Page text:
As part of the comprehensive NAi Architecture of Consequence agenda, Rietveld Landscape was invited to design the presentation in the Dutch pavilion at the 2010 Venice Architecture Biennale, entitled Vacant NL. The 1954 pavilion having been vacant for most of its existence was itself one of the thousands of unoccupied buildings on Dutch soil, many of them of high architectural quality. The installation, set against the backdrop’ of a severe global financial crisis, proposed to make use of the enormous potential of inspiring, unoccupied buildings to foster innovation within the creative knowledge economy. Inside the empty pavilion, there was a mysterious installation; a landscape of thousands of empty buildings, cut out of blue foam. The Dutch Atlas of Vacancy, designed by Joost Grootens, highlighted the potential of all those buildings via the first concrete proposals.
old architecture as currency for a new spirit
It sounds so obvious that it almost passes unnoticed, but the theme of this architecture biennale marks a turning point in its history. After more than thirty years of mainly asking the public to look at architecture, this time the focus is on something that the rest of the world has known about for a long time: that architecture is in the first place intended as a place to meet. Kazuyo Sejima has turned architecture into a verb: a good building makes something happen that goes beyond the building itself. What the building itself wants to say, is of secondary importance. This biennale tones down the importance of the architectural expression in order to give increased prominence to the architectural performance. At the same time it makes architecture extremely relevant again, because if there is anything that this profession needs at the present time, it is the proof that it matters not only in the Arsenale and the Giardini, but also in the everyday lives of people – in fact, that it can enhance the quality of those lives.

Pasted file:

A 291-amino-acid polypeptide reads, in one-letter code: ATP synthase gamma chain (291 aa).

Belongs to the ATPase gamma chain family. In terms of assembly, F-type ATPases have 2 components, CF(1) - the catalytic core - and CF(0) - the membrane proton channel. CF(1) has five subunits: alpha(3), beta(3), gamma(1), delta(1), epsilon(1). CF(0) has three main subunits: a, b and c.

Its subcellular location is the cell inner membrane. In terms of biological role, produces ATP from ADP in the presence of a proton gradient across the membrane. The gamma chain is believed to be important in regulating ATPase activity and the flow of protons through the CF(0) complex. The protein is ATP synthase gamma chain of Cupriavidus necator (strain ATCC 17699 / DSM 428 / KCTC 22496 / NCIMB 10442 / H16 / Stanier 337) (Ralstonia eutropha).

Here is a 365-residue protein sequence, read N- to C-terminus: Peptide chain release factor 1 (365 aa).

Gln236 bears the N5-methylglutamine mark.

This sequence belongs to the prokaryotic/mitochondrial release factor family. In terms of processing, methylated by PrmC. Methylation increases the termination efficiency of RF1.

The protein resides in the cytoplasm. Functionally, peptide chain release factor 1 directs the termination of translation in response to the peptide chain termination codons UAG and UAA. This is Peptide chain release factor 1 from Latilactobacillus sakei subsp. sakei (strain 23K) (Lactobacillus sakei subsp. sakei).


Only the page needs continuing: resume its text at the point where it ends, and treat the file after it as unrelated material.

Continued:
We can call this shift from individual expression to collective performance the Architecture of Consequence. The NAI launched its innovation agenda at the end of 2008 in which the terrains are determined on which this performance can be made very substantial. Architecture was presented that formulates answers in an improbably creative way to the existential questions that challenge us all over the world. It is an architecture that is no longer a social liability by the choices that it makes of the wrong materials and building techniques, the wrong way to climatize environments, the wrong locations, the wrong investment horizons, and by producing outdated typologies, but is a social benefactor by making the right choice on all those fronts. Architecture was also shown that helps people to meet one another in a way that promotes increasing mutual acceptance. To put it mildly, there is plenty of need for that at the moment.